Physics

First experimental signs of a New Physics beyond the Standard Model

Physicists have predicted deviations in the probability of one of the B meson decays that have been detected experimentally in the LHC accelerator at CERN. Confirmation of these results would be the first direct evidence of the existence of the 'new physics', a more fundamental theory than the current Standard Model.

Tiny, brightly shining silicon crystals could be safe for deep-tissue imaging

Tiny silicon crystals caused no health problems in monkeys three months after large doses were injected, marking a step forward in the quest to bring such materials into clinics as biomedical imaging agents, according to a new study.

Panel calls for unified proposal for ambitious X-ray laser

(Phys.org) —A panel of experts convened by the U.S. Department of Energy has suggested that the DOE fund just one laser, rather than the two that were expected to receive funds for a new type of research facility. In contention are Lawrence Berkeley National Laboratory (LBNL) and SLAC National Accelerator Laboratory in Menlo Park. Both are current DOE funded laboratories engaged in X-ray technology.

Data storage: Measuring the downside of downsizing

To keep pace with the rapidly growing consumer demand for data storage, hardware engineers are striving to cram as much electronic information into as small a space as possible. Jinmin Zhao, Mingsheng Zhang and co‐workers at the A*STAR Data Storage Institute, Singapore, have now devised a technique to assess the impact of making these devices more compact. Insights resulting from this work will guide the future design of stable disk drives.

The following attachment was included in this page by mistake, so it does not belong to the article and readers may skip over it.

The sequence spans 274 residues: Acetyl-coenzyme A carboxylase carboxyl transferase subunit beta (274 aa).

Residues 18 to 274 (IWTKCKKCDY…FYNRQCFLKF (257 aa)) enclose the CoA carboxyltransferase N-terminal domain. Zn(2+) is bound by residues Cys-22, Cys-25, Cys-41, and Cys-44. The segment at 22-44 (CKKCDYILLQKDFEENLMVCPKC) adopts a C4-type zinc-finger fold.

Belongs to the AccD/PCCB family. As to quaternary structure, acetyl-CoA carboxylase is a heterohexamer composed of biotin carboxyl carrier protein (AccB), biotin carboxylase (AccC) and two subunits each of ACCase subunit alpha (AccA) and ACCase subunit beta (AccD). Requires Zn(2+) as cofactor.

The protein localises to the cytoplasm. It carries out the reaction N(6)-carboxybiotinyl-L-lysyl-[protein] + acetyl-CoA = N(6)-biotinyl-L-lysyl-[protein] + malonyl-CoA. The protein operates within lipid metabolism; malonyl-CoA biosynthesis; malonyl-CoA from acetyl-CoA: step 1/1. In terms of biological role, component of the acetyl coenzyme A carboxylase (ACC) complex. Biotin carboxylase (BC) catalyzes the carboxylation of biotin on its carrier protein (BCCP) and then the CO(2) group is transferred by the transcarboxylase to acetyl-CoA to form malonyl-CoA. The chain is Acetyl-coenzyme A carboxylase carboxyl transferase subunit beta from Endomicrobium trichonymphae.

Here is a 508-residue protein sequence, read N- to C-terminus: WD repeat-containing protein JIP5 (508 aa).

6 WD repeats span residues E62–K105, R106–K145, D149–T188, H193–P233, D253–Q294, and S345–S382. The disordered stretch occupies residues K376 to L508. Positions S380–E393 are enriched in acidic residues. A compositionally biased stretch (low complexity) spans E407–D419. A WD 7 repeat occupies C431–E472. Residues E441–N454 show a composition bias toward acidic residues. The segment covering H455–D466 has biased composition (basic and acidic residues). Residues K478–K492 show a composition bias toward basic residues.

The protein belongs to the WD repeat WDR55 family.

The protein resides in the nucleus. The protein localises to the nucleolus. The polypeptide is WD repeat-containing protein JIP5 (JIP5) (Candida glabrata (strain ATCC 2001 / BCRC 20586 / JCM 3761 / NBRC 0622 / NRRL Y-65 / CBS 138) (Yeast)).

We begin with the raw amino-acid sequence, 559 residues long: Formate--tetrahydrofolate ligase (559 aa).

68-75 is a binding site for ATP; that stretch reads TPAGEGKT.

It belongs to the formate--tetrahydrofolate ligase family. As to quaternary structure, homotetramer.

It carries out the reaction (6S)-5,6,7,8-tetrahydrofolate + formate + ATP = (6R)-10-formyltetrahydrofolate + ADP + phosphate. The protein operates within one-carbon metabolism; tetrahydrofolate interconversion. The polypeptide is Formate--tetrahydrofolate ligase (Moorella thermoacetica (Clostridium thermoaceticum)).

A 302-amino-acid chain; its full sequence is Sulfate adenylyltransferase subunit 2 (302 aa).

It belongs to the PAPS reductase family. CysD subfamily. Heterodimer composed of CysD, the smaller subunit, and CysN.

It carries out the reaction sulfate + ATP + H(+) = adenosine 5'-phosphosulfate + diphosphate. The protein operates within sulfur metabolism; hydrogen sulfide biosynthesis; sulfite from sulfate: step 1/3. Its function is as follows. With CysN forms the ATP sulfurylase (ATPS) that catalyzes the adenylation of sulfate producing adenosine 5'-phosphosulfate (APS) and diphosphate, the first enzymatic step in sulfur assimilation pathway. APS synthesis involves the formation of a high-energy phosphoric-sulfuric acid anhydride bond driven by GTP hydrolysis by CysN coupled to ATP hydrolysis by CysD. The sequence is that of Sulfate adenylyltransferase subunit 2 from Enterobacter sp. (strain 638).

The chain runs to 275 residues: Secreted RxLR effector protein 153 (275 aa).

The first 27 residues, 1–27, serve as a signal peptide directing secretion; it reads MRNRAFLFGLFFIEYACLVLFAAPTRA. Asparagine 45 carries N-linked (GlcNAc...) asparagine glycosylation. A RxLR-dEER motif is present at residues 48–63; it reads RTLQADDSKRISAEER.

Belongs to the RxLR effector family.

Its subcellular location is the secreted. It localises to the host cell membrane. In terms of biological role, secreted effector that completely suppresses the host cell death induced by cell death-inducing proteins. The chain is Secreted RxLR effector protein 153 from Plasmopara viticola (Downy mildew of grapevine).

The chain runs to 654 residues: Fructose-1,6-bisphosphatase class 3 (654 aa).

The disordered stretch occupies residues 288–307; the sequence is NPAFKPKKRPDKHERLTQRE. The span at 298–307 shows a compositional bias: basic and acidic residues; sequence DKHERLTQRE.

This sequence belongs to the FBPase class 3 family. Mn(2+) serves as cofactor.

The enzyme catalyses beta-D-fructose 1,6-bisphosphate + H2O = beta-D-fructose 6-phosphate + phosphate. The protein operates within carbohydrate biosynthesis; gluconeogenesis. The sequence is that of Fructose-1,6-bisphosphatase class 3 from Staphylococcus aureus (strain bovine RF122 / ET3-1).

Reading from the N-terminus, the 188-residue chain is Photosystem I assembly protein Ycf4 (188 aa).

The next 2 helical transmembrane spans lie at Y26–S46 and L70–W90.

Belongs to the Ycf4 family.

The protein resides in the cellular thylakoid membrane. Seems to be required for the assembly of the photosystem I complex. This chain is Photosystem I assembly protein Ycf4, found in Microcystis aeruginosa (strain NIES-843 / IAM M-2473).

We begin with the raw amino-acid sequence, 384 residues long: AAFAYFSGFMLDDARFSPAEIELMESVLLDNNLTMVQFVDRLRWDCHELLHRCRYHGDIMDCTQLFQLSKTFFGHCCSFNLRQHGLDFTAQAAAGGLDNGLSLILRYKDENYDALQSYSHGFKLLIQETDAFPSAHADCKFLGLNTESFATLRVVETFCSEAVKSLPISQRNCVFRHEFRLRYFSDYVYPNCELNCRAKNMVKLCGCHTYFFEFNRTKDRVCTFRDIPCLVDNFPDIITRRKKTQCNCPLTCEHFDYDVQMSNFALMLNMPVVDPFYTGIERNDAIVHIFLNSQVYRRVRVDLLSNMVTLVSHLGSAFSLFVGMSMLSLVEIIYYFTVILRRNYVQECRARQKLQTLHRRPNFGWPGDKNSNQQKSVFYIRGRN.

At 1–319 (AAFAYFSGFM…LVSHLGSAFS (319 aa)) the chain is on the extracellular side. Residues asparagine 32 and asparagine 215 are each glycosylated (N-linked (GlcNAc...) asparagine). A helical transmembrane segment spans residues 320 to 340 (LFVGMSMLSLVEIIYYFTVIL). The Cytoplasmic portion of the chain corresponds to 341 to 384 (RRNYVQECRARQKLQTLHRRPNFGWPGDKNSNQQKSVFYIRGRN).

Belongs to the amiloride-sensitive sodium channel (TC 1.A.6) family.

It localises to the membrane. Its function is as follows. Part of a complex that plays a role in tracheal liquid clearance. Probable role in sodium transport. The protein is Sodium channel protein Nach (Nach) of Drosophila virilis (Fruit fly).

Stabilisation of microdroplets using ink jet process

Progress means that many things that are used in everyday life are becoming more manageable, practical and generally smaller. This also applies to biological and chemical experiments. To save material and resources, scientists are trying to reduce their experiments to increasingly smaller sizes and scales. But micrometre-sized droplets evaporate very quickly, making the smooth handling of a micro experiment difficult.

NASA Invites Media to Preview Pollution-Climate Science Flights

For a behind-the-scenes look at NASA's upcoming airborne campaign to study how air pollution from wildfires and other sources affects our climate, NASA will host a media day from 8-11 a.m. CDT Wednesday, Aug. 21, in Houston.

NASA Completes First Internal Review of Concepts for Asteroid Redirect Mission

NASA has completed the first step toward a mission to find and capture a near-Earth asteroid, redirect it to a stable lunar orbit and send humans to study it.

NASA TV Coverage Set for Japanese Cargo Ship Destined for Space Station

The launch of a Japanese cargo spacecraft to the International Space Station and its arrival at the orbiting laboratory will be broadcast on NASA Television Aug. 3 and Aug. 9.

Researchers identify cause of LED 'efficiency droop'

(Phys.org) —Rensselaer Polytechnic Institute researchers have identified the mechanism behind a plague of LED light bulbs: a flaw called "efficiency droop" that causes LEDs to lose up to 20 percent of their efficiency as they are subjected to greater electrical currents. Efficiency droop, first reported in 1999, has been a key obstacle in the development of LED lighting for situations, like household lighting, that call for economical sources of versatile and bright light.

To infinity and beyond: Teleporting humans into space

In the science fiction show, Star Trek, teleportation is a regular and significant feature. But how much time and power is required to send the data needed to teleport a human being?

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